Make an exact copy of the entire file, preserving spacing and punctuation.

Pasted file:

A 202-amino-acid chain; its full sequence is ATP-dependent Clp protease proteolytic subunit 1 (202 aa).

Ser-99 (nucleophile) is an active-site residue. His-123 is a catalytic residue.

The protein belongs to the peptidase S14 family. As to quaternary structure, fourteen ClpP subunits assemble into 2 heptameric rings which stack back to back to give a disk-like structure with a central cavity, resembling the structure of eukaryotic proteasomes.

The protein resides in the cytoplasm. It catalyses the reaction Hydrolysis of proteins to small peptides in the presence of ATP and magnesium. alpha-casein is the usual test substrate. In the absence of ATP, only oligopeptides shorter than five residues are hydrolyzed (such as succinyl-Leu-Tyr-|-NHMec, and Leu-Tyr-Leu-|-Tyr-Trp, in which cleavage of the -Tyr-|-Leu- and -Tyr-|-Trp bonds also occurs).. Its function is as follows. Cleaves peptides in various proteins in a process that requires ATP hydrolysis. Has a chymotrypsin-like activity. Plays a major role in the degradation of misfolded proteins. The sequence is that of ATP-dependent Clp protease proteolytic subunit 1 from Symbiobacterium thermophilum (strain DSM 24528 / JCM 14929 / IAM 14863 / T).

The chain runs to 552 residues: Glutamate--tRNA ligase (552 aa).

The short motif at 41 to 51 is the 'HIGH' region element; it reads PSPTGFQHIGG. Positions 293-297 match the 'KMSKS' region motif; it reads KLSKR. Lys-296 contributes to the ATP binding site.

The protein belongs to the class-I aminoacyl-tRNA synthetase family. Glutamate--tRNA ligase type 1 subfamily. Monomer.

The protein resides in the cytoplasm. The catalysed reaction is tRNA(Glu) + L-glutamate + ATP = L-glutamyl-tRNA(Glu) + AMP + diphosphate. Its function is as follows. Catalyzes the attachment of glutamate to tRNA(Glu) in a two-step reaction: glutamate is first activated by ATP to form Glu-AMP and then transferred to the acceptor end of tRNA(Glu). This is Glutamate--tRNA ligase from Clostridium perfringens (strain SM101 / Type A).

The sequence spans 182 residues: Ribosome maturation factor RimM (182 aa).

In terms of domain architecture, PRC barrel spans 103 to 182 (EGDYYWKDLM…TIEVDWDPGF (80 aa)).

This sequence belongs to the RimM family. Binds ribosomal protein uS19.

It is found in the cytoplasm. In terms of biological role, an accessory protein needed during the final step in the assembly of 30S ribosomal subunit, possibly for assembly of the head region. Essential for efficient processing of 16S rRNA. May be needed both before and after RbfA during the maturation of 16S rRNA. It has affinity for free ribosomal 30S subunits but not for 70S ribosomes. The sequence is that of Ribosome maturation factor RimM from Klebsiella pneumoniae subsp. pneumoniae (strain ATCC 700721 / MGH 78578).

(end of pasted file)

A 202-amino-acid chain; its full sequence is ATP-dependent Clp protease proteolytic subunit 1 (202 aa).

Ser-99 (nucleophile) is an active-site residue. His-123 is a catalytic residue.

The protein belongs to the peptidase S14 family. As to quaternary structure, fourteen ClpP subunits assemble into 2 heptameric rings which stack back to back to give a disk-like structure with a central cavity, resembling the structure of eukaryotic proteasomes.

The protein resides in the cytoplasm. It catalyses the reaction Hydrolysis of proteins to small peptides in the presence of ATP and magnesium. alpha-casein is the usual test substrate. In the absence of ATP, only oligopeptides shorter than five residues are hydrolyzed (such as succinyl-Leu-Tyr-|-NHMec, and Leu-Tyr-Leu-|-Tyr-Trp, in which cleavage of the -Tyr-|-Leu- and -Tyr-|-Trp bonds also occurs).. Its function is as follows. Cleaves peptides in various proteins in a process that requires ATP hydrolysis. Has a chymotrypsin-like activity. Plays a major role in the degradation of misfolded proteins. The sequence is that of ATP-dependent Clp protease proteolytic subunit 1 from Symbiobacterium thermophilum (strain DSM 24528 / JCM 14929 / IAM 14863 / T).

The chain runs to 552 residues: Glutamate--tRNA ligase (552 aa).

The short motif at 41 to 51 is the 'HIGH' region element; it reads PSPTGFQHIGG. Positions 293-297 match the 'KMSKS' region motif; it reads KLSKR. Lys-296 contributes to the ATP binding site.

The protein belongs to the class-I aminoacyl-tRNA synthetase family. Glutamate--tRNA ligase type 1 subfamily. Monomer.

The protein resides in the cytoplasm. The catalysed reaction is tRNA(Glu) + L-glutamate + ATP = L-glutamyl-tRNA(Glu) + AMP + diphosphate. Its function is as follows. Catalyzes the attachment of glutamate to tRNA(Glu) in a two-step reaction: glutamate is first activated by ATP to form Glu-AMP and then transferred to the acceptor end of tRNA(Glu). This is Glutamate--tRNA ligase from Clostridium perfringens (strain SM101 / Type A).

The sequence spans 182 residues: Ribosome maturation factor RimM (182 aa).

In terms of domain architecture, PRC barrel spans 103 to 182 (EGDYYWKDLM…TIEVDWDPGF (80 aa)).

This sequence belongs to the RimM family. Binds ribosomal protein uS19.

It is found in the cytoplasm. In terms of biological role, an accessory protein needed during the final step in the assembly of 30S ribosomal subunit, possibly for assembly of the head region. Essential for efficient processing of 16S rRNA. May be needed both before and after RbfA during the maturation of 16S rRNA. It has affinity for free ribosomal 30S subunits but not for 70S ribosomes. The sequence is that of Ribosome maturation factor RimM from Klebsiella pneumoniae subsp. pneumoniae (strain ATCC 700721 / MGH 78578).